The Catlins, the remote south-eastern corner of Southland, is comprised of bucolic farmland and pockets of beautiful bush, edged with wild coastline. Plan a visit if you’re looking for somewhere to really get away from it all.
1. Purakaunui Falls
Purakaunui Falls is the most famous and most glamorous of the waterfalls in the Catlins. Triple tiered and spilling over a wide brim into a tannin-rich pool, the falls are particularly impressive after a good downpour. You can reach the top viewing platform above the falls on a short bush walk along a wide, wheelchair-friendly gravel path, although the bottom of the track includes couple of flights of steep wooden steps. The towering beech and podocarp forest here is filled with native birds, including pīwakawaka and noisy tūī.
2. McLean Falls
While Purakaunui Falls might be the most well-known, McLean Falls is the Catlins’ tallest. The walk to reach the 22-metre-high waterfall is longer, with some steep and slippery sections. Be particularly careful on the overhangs that are prone to rockfall and the slick rocks that surround the waterfall itself. But it is worth the effort! Tumbling down a steep, mossy gully the cascading McLean Falls are spectacular. The walk alongside the Tautuku River to and from the carpark also makes for a pleasant outing in itself.
3. Nugget Point / Tokatā
Sitting at the northern edge of the Catlins, the Nugget Point / Tokatā Lighthouse is one of Aotearoa’s oldest, built in 1870. This rocky promontory is a site of significance for local iwi Ngāi Tahu, with a long history of food and resource gathering. Today, it’s also home to more than 40 species of sea birds, including tītī sooty shearwaters, royal spoonbills and kororā little blue penguins. Kekeno fur seals are also commonly spotted, along with the occasional sea lion or elephant seal. With prevalent south-westerly gales, the wind-battered landscape is dramatic, with resilient native shrubs and craggy cliffs. From the viewing platform below the lighthouse, you can look down on the ‘nuggets,’ the rocky islets named by Captain Cook who likened them to gold in the morning sunshine.
4. Curio Bay
Have you ever seen a petrified forest? While it may sound like the beginning of bad dad joke, at Curio Bay you can in fact spot the remnants of a Jurassic forest preserved in the coastal rocks. At low tide the ridges of ancient tree trunks are visible, stretching out towards the sea. About 180 million years ago, when New Zealand was still part of Gondwanaland, the forest here was destroyed several times by huge floods of volcanic debris over a 20,000-year period. Over millennia, the damaged trees were infused with silica minerals, eventually turning the wood to rock. In some places fern fronds and leaves have even been preserved as fossils within the mudstone, making this untouched spot at Curio Bay a site of international importance. The wild coastline and frothing waves here are also home to rare Hector’s dolphins, so keep your eyes peeled.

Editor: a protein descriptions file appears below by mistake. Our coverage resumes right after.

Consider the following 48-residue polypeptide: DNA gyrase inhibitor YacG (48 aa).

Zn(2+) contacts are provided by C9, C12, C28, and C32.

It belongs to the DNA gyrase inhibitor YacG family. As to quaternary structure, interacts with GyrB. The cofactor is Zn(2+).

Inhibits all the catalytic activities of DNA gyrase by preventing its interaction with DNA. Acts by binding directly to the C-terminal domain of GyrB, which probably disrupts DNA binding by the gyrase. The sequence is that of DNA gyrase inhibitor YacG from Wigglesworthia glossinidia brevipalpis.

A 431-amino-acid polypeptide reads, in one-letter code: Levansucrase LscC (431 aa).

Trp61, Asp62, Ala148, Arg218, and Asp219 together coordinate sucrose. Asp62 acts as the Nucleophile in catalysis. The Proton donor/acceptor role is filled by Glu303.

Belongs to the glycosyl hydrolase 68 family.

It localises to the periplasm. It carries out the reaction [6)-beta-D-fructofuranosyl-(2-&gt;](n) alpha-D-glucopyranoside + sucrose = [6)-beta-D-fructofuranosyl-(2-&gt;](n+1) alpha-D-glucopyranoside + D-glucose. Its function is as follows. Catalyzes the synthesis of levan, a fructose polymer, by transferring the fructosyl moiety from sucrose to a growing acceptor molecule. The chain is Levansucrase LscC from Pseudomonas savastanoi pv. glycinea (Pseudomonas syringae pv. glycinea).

5. Waipapā Point
Waipapā Point sits on the easterly edge of the perilous Foveaux Strait Te Ara a Kewa. Here, shallow waters, strong currents, reefs and gales make this area notoriously dangerous. However, the waters are also rich in wildlife. In the early 1800s a whaling station was established nearby at the mouth of the Tokanui River, and Foveaux Strait became a major shipping highway. But as traffic increased, so did the number of shipwrecks. On April 29 1881 Waipapā Point became the site of New Zealand’s worst civilian shipwreck when the steamship Tararua carrying 151 people hit the reef. The ship sank with the loss of 131 lives. Just under three years later, the wooden Waipapā Point lighthouse, constructed in an identical design to Northland’s Kaipara North Head lighthouse, was first lit on New Years Day 1884. Visit Waipapā Point for a blustery, breathtaking experience as you marvel at the sheer power of the elements.
6. Catlins Mohua Park
If you want to immerse yourself in the untouched landscapes of the Catlins for longer, book accommodation at Catlins Mohua Park. Here, four self-contained cottages are set amongst the native bush, with sprawling, bucolic views over tightly cropped green paddocks, so immaculate they could be mistaken for a golf course (just with more sheep). Take a stroll through the park on 4km of walking trails that wind through the verdant bush, or unwind on your own private deck. While the cottages have everything you need and you can either opt to bring your own food or choose one of the platters, breakfast or barbecue packages, there are no TVs so you can properly soak up this special spot.